Chromatographic resolution in HILIC depends on the same factors as in reversed phase LC i.e. retention (k), column efficiency (N) and selectivity (α) (Figure 4).
As already indicated, manipulating selectivity is highly effective for resolving critical pairs in a chromatogram. Changing pH has long been used as a means of altering selectivity in reversed phase chromatography. It has even been shown that RP-HPLC at pH 2.6 and pH 10 is orthogonal enough to use for 2D chromatography of peptides4.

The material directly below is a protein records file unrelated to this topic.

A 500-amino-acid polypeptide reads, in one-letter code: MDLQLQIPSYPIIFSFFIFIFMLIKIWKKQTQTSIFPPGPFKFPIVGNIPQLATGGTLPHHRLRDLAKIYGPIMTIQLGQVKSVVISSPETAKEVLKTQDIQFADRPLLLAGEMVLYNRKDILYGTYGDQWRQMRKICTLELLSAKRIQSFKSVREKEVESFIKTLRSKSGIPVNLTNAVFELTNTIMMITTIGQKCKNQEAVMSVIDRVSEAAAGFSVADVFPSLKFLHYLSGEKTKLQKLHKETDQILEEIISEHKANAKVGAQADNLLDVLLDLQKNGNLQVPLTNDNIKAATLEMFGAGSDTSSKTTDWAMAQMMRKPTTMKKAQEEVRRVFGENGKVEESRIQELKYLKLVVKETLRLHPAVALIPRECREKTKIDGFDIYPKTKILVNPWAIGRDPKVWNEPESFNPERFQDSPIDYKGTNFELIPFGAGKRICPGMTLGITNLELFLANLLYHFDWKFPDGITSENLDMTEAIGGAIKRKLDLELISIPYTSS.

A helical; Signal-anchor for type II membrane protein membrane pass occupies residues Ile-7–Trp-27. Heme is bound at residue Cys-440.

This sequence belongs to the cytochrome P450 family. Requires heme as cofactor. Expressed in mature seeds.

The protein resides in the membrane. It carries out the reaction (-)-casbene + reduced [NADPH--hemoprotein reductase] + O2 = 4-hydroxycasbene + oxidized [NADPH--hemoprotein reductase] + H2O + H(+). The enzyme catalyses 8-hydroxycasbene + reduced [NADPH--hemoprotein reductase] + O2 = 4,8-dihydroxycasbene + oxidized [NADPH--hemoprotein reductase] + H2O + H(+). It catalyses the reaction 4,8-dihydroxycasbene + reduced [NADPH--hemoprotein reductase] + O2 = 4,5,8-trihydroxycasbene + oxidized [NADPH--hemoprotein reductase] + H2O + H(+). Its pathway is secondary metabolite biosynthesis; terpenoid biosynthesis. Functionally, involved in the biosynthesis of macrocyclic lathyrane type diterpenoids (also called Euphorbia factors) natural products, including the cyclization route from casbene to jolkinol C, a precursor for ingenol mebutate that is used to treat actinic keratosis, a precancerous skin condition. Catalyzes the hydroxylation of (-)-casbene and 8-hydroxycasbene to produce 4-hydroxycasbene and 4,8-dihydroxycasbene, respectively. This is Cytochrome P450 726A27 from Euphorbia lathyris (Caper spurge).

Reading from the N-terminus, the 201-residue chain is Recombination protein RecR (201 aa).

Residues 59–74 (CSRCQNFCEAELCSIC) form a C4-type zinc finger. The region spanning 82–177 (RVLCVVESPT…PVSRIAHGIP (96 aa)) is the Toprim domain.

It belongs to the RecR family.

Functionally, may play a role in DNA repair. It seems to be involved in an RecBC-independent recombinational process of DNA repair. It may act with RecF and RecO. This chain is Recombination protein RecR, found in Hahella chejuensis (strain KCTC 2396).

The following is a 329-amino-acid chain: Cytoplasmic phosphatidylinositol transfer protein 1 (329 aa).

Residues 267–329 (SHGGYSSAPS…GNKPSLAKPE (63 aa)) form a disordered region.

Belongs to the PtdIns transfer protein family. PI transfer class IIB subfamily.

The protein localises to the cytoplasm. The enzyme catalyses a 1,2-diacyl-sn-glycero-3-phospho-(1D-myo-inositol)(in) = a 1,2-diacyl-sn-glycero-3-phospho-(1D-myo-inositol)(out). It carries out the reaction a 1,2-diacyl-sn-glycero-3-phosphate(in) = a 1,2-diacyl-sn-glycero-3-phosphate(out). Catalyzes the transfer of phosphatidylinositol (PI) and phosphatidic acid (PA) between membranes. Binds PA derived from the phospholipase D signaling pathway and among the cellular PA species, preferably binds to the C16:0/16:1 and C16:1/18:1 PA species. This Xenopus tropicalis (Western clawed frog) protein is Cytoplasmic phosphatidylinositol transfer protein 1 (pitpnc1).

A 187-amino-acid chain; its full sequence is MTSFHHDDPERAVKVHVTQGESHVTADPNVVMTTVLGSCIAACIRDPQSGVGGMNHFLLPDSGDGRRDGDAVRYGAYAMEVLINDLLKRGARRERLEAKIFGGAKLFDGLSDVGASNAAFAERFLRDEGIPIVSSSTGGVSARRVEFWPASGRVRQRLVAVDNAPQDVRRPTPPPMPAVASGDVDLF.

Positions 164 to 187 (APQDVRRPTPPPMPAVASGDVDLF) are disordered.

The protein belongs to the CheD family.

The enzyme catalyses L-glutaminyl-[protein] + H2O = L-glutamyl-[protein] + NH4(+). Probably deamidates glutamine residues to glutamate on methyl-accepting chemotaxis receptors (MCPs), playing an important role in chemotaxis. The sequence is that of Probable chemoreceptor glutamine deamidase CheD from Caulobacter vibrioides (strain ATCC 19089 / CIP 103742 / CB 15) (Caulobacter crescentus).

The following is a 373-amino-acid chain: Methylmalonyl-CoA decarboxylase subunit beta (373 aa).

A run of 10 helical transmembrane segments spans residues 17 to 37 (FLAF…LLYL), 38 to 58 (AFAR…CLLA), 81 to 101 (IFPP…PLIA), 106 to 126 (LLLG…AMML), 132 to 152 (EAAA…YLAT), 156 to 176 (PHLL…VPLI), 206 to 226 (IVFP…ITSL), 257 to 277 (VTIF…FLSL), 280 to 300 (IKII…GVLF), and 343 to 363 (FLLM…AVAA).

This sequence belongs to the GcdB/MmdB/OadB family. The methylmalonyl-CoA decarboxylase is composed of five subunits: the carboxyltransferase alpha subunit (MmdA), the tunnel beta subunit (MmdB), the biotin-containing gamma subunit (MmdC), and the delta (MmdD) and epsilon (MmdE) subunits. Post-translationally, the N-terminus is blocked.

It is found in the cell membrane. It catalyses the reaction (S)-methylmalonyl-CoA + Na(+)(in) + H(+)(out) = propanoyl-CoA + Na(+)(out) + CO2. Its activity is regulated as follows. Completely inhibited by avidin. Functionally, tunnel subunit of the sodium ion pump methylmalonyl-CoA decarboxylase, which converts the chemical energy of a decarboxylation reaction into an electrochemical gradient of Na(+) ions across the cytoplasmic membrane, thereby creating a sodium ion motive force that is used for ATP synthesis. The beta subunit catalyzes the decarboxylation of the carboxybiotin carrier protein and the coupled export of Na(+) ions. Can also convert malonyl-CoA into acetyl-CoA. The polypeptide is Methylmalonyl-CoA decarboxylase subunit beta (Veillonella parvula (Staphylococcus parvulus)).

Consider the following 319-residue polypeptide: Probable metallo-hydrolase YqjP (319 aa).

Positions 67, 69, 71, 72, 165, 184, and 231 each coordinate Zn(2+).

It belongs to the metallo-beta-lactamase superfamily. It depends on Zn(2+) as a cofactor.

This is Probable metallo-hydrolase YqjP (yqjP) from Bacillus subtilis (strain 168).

Changing pH in HILIC has the same effect on the ionisation state of weak acids and bases as in reversed phase chromatography. Retention will also be affected by the increased polarity of an ionised analyte but with opposite impact to reversed phase chromatography, retention will increase rather than decrease for ionised analytes. Additionally the profound effect that coulombic interactions can have in HILIC separations (a.k.a. eHILIC, ERLIC6, ion-pair normal phase7) has been illustrated here. Coulombic interactions are 10 times more powerful than hydrophilic partitioning forces (hydrogen bonding, dipole-dipole or π-π). In order to manage these interactions, a buffer is required in the mobile phase. When trying to understand elution profiles, it also worth considering that the ZIC-HILIC column is unaffected by changes in pH which can greatly simplify the interpretation of the results. This separation depends both on the ionic nature of the analytes and their coulombic interactions with the stationary phase, which differs with both eluent pH and ionic strength changes.